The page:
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    • A film that spends most of its time explaining the dangers of free soloing and why someone would do it is stating the obvious for climbers. That could be condensed into a minute. Climbing is what we wanted to see, and we got a little of it.

      That's true - though even for non-climbers like me, as soon as someone answers your question "What does free solo mean?" you also know the dangers, you don't need to be a climber to get that, haha! I thought the movie was great, but I had my eyes closed for much of the climbing scenes. Even though I knew he made it, obviously, it just made me too queasy to do more than peek here and there to see what he was doing. Obviously, the filmmakers needed the film to be commercially viable. My perspective on the background stuff (girlfriend, relationship with family, etc.) is that it helped me to bond with Alex as a person, and not just see him as some weird freak of nature who thinks only of climbing at the expense of all else.

      I admit to an overall feeling of sadness during the movie; he came across as so likeable, smart, and funny that all I could think of is that, talented and careful as he is, if he keeps doing this he is unlikely to live to a ripe old age. And while I always feel sorry when I hear of a climber losing his or her life in a climbing accident, it will almost feel personal to me if something happens to Alex Honnold, because the filmmakers did such a good letting me think I know him (a little bit) as a person, and not just as a real-life Spiderman.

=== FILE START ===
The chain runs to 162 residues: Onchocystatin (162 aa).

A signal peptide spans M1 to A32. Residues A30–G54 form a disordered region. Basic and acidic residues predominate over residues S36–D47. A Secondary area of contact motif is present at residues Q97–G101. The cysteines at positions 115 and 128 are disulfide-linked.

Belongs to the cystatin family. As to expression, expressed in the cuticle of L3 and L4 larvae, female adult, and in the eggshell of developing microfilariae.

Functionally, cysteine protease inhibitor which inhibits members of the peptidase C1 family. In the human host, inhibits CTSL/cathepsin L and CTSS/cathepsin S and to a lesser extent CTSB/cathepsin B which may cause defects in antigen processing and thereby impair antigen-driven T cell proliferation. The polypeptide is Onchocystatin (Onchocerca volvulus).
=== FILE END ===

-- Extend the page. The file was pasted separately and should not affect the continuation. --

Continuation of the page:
Anyway, agree that climbers would not have been as interested, but for me I thought it was great.

    • I thought it was the best documentary I've ever seen. I've been a huge fan of Jimmy Chin ever since I saw Meru, which was the only other documentary I've seen that I thought was as good as Free Solo. I climb―not a huge amount, but enough to feel like I have some clue of how insanely difficult that must have been, both mentally and physically.

      I do think that they overdid the significance of his relationship with his girlfriend (not that their relationship isn't significant, it just felt like the story of the climb was overshadowed by the story of their relationship, which seemed backwards).

      I'm really curious to see what Alex does now. He made it sound at the end of the film like he might be backing off from pushing the limits of free soloing. I wouldn't be at all surprised if after completing the climb of El Cap that he'd been working towards for so many years, he experienced what thru-hikers call post trail depression -- in case anyone hasn't heard that term before, it's the depression that often sets in when you succeed at something that's been your primary goal/motivator for a really long time. I've experienced this on a couple of trips I've taken, and those were only a couple of months long each, so I can imagine it might be incredibly strong when you finish a decade-long project. I can't imagine Alex just sitting around and enjoying life "at home"―he's been a climbing dirtbag (that is not at all meant as an insult) for way too long to start living a normal-ish life.

      What do you all think he's going to throw himself into next?

    • I was wondering the same thing, Jessee. It seems like a lot of people like him need to do something even more epic next time. I'm that way. I don't know how athletes retire in their 30s and then just chillax. I wouldn't be able to. I need to feel like I'm doing something epic that pushes me.